Oil prices decreased on Thursday over the decision by the Organization of the Petroleum Exporting Countries and allies (OPEC+) to follow the existing policy of incrementally increasing production through the end of the year.
International benchmark Brent crude was trading at $71.40 per barrel at 0725 GMT for a 0.26% decrease after closing Wednesday at $71.59 a barrel.
American benchmark West Texas Intermediate (WTI) traded at $68.38 a barrel at the same time for a 0.30% decline after ending the previous session at $68.59 per barrel.
At its 20th OPEC and non-OPEC Ministerial Meeting (ONOMM) via videoconference late Wednesday, OPEC+ agreed to stick to the existing production policy by approving an incremental increase of up to 400,000 barrels per day (bpd) each month up to the end of this year.
In the OPEC meeting in July, the group had agreed to raise output by 400,000 bpd from August to December and extend its production cut agreement from April 2022 to December 2022.
In addition to the OPEC+ decision to pump more oil into the market, prices also came under pressure from demand worries due to the rising coronavirus cases globally.
'While the effects of the COVID-19 pandemic continue to cast some uncertainty, market fundamentals have strengthened and OECD [Organization for Economic Co-operation and Development] stocks continue to fall as the recovery accelerates,' the group said in a statement.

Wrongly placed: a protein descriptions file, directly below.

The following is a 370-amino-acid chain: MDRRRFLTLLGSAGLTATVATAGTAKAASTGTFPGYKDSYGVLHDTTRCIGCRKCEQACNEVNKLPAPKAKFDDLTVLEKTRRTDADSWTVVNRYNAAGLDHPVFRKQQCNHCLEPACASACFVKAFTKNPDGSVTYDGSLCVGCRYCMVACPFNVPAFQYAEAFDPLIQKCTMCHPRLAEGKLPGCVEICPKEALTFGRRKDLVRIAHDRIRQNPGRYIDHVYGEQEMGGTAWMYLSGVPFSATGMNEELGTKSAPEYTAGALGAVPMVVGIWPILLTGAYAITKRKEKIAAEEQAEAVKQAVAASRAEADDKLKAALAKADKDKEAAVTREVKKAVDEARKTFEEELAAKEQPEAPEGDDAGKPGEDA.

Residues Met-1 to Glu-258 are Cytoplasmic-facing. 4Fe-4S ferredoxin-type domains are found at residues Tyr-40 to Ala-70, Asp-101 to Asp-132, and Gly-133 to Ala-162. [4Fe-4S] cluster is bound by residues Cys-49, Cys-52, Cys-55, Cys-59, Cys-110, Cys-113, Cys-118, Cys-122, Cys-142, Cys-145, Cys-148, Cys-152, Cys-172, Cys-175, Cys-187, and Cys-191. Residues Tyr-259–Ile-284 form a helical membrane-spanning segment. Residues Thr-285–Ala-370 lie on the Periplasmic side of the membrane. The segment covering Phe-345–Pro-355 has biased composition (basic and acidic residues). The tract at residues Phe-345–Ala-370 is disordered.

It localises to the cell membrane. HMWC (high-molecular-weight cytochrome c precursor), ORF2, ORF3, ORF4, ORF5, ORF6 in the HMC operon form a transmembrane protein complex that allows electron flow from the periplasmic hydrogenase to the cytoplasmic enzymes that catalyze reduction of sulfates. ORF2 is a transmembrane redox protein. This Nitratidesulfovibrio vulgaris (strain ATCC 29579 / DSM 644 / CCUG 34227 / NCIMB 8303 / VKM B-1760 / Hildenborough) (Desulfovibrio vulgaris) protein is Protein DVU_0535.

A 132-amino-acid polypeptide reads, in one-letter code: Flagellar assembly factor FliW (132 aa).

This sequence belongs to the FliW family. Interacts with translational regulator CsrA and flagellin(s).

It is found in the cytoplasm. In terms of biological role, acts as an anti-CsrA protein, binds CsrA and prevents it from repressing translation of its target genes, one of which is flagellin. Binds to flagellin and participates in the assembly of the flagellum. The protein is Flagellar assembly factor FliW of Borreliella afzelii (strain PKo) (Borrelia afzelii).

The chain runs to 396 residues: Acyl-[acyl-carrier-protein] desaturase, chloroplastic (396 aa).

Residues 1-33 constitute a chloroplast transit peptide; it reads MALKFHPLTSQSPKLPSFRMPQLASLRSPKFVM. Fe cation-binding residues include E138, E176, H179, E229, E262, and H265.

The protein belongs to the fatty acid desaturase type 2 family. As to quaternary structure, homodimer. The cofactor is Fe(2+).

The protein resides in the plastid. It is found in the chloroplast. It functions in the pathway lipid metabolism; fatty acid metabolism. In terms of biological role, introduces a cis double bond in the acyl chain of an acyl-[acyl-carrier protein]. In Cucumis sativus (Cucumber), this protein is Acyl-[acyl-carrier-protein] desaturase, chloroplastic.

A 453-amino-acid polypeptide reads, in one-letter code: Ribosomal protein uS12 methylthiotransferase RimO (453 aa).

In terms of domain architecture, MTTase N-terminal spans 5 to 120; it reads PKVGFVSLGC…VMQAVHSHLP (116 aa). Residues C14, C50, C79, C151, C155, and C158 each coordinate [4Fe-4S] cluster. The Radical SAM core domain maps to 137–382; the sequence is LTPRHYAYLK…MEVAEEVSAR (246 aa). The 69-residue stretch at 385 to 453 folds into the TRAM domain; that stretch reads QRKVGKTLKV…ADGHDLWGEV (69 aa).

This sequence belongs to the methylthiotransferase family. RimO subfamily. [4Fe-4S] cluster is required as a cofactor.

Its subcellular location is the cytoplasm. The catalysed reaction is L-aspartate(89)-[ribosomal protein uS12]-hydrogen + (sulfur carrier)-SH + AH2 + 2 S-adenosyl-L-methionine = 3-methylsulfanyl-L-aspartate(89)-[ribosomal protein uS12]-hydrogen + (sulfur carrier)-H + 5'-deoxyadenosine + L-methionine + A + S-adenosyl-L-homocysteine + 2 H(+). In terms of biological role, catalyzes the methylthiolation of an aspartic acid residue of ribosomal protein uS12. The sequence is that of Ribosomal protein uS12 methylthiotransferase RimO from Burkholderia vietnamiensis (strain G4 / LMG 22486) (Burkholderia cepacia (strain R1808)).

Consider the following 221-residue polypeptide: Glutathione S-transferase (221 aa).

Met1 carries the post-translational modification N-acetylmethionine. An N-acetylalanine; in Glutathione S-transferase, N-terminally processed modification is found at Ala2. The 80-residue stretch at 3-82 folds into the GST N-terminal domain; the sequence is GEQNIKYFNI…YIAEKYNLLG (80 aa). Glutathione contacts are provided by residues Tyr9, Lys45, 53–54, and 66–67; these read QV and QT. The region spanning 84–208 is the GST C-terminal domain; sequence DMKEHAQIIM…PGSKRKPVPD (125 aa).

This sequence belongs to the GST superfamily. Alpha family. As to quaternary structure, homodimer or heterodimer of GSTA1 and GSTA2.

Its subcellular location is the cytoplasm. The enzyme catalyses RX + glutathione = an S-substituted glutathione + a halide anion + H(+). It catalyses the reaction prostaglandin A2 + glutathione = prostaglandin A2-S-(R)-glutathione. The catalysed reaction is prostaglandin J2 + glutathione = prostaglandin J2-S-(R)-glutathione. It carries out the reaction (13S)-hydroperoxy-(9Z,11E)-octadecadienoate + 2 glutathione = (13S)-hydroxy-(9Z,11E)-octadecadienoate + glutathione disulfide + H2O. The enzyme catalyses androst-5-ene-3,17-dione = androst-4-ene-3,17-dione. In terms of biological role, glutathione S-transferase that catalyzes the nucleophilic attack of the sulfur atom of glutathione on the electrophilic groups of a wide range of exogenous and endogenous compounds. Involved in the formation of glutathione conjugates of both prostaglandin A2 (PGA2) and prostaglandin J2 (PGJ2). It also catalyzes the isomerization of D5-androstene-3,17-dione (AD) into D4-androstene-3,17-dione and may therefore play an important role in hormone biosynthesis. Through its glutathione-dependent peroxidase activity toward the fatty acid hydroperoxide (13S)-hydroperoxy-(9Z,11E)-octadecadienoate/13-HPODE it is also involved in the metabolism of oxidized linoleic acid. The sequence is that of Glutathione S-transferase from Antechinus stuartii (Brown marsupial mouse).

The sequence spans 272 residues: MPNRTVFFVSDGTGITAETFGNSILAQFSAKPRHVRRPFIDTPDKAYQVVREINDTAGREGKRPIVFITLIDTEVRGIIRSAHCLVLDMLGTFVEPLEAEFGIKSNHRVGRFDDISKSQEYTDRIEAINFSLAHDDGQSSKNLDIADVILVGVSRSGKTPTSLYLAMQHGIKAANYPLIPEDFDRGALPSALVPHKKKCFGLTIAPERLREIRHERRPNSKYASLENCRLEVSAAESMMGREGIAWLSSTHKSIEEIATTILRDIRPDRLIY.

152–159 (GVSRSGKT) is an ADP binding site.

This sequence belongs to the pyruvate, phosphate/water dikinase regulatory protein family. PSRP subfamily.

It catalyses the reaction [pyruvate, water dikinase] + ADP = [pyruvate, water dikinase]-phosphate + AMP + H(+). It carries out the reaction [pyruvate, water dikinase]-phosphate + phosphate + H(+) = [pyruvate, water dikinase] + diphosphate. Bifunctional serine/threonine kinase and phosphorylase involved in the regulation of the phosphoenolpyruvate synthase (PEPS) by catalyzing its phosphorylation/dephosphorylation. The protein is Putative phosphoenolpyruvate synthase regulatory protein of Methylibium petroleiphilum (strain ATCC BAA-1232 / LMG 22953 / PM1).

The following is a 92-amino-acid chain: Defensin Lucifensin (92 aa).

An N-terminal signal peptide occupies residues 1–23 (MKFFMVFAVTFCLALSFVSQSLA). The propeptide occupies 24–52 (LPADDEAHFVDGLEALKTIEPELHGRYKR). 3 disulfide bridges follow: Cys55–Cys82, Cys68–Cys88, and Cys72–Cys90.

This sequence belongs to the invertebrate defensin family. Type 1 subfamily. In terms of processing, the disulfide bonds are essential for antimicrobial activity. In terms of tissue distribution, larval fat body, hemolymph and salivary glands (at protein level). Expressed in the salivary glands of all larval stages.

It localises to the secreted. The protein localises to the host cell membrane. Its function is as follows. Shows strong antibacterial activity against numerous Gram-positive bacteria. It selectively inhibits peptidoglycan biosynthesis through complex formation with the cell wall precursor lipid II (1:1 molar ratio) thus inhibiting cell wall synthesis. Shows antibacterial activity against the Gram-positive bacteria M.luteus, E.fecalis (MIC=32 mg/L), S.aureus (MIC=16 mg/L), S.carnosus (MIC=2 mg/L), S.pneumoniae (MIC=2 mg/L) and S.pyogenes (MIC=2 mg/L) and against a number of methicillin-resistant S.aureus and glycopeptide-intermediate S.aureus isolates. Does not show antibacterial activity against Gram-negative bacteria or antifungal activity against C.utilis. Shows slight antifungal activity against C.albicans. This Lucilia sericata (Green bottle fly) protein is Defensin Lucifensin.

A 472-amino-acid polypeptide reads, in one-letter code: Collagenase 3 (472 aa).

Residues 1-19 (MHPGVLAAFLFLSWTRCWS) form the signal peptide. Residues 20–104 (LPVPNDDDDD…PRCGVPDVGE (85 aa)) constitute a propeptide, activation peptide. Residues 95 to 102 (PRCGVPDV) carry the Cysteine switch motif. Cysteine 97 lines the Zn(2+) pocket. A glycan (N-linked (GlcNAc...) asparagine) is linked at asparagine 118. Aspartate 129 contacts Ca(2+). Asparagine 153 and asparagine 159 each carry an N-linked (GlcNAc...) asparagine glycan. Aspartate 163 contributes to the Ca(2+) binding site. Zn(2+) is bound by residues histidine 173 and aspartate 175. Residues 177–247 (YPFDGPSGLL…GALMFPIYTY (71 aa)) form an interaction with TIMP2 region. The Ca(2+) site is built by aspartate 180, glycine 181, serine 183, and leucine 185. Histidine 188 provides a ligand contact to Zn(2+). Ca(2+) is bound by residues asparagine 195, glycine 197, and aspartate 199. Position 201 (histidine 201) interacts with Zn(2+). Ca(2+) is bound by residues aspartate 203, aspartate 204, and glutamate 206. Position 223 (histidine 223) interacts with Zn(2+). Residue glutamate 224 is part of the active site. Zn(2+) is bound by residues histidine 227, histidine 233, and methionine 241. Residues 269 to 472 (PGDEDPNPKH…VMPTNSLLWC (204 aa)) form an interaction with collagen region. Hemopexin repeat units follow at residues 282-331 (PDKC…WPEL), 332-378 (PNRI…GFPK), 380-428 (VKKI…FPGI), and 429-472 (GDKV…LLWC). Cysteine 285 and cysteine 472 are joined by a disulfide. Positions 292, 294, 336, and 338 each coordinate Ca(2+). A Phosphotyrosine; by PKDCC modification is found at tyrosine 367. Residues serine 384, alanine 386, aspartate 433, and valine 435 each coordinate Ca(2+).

Hurricane Ida, which forced producers on the northern US Gulf Coast to either completely close or partially evacuate many offshore platforms in the region at the beginning of the week, continues to pressure prices. Officials say it might take weeks for oil refineries to restart production while power and water shortages are ongoing in the region.
However, the more-than-expected drop in US crude oil inventories has curbed the downward price trend. According to the latest data released by the Energy Information Administration, US commercial crude oil inventories dropped 1.7% during the week ending August 27.
Inventories decreased by 7.2 million barrels to 425.4 million barrels compared to the market expectation of a 2.8 million barrel draw.
By Ebru Sengul Cevrioglu